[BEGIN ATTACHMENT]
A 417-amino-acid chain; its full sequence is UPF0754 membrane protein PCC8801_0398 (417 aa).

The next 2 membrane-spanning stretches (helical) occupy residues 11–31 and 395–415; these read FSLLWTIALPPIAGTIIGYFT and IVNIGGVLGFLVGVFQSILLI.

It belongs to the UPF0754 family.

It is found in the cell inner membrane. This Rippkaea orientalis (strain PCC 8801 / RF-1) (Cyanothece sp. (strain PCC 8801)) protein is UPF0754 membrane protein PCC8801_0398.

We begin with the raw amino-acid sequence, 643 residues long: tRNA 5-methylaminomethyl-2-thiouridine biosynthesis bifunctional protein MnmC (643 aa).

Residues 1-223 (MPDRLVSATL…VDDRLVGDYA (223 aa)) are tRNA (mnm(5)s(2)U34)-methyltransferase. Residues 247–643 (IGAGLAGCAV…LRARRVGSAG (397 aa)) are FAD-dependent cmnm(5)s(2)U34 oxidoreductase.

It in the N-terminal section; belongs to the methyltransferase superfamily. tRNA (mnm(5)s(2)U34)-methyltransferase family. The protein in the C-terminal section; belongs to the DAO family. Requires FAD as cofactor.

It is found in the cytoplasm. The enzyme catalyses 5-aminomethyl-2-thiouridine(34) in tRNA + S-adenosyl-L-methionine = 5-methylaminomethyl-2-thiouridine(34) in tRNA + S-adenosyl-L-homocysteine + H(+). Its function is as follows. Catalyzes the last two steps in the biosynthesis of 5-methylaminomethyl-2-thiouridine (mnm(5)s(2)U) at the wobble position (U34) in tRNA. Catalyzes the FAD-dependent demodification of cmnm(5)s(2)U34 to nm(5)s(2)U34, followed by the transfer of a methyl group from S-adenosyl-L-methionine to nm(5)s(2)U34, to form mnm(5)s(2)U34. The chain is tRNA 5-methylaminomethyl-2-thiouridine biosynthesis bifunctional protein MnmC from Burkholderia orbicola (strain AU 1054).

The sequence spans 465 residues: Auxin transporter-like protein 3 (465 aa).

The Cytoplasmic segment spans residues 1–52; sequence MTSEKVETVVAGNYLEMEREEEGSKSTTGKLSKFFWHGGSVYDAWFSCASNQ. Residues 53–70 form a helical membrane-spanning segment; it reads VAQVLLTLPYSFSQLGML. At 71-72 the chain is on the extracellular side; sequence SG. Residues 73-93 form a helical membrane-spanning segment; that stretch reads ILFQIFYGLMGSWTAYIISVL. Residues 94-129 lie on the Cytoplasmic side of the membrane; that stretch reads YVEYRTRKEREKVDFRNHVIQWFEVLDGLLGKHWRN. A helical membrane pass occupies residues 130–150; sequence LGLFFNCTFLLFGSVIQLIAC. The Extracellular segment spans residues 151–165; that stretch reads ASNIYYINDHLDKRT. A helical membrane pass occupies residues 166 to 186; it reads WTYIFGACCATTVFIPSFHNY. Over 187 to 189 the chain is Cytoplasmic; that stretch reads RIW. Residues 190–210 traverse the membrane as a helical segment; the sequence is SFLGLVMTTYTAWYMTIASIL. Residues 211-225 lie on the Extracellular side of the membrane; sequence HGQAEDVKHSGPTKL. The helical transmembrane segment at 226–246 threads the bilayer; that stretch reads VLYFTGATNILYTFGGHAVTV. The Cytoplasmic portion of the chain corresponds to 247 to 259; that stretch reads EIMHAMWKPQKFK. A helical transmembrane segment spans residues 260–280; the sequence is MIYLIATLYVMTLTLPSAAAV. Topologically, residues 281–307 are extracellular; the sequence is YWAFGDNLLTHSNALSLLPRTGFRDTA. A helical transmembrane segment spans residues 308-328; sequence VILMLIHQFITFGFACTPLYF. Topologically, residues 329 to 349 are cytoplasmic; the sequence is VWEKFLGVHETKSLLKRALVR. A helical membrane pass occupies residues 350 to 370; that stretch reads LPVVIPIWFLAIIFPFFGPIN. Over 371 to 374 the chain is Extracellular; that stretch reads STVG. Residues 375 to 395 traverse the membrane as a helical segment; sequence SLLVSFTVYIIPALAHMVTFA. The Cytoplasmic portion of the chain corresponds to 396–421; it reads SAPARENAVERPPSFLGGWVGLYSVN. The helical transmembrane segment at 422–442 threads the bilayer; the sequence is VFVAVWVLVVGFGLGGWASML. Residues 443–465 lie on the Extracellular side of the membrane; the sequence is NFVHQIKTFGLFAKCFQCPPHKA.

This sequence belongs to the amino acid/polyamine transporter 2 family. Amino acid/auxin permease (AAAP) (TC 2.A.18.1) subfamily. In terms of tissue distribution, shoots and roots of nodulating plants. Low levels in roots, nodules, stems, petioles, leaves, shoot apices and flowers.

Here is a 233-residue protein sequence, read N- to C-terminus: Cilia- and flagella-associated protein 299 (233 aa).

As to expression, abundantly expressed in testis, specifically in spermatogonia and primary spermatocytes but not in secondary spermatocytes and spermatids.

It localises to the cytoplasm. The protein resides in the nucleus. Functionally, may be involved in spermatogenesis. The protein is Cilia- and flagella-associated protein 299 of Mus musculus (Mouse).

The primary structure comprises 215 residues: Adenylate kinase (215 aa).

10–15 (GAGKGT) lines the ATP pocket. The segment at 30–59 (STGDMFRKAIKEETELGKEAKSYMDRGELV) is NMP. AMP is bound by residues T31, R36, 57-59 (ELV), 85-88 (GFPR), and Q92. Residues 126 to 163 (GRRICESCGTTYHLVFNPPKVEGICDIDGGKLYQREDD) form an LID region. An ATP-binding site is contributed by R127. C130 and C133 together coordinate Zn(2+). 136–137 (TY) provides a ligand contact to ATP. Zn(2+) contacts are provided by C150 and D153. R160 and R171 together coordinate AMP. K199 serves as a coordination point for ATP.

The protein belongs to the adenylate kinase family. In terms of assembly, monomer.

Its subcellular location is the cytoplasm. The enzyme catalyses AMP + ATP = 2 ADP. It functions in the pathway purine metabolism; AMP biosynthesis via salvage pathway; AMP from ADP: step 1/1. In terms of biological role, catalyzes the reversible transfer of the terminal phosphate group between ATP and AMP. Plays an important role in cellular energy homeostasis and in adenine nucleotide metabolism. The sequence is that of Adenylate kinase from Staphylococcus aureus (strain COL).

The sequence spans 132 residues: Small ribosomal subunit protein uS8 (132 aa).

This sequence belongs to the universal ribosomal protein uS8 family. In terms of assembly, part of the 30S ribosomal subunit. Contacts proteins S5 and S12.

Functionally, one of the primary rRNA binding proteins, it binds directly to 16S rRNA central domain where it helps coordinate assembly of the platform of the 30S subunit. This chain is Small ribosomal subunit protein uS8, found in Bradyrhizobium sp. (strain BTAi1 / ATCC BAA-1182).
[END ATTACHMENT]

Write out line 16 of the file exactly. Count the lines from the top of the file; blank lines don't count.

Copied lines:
10–15 (GAGKGT) lines the ATP pocket. The segment at 30–59 (STGDMFRKAIKEETELGKEAKSYMDRGELV) is NMP. AMP is bound by residues T31, R36, 57-59 (ELV), 85-88 (GFPR), and Q92. Residues 126 to 163 (GRRICESCGTTYHLVFNPPKVEGICDIDGGKLYQREDD) form an LID region. An ATP-binding site is contributed by R127. C130 and C133 together coordinate Zn(2+). 136–137 (TY) provides a ligand contact to ATP. Zn(2+) contacts are provided by C150 and D153. R160 and R171 together coordinate AMP. K199 serves as a coordination point for ATP.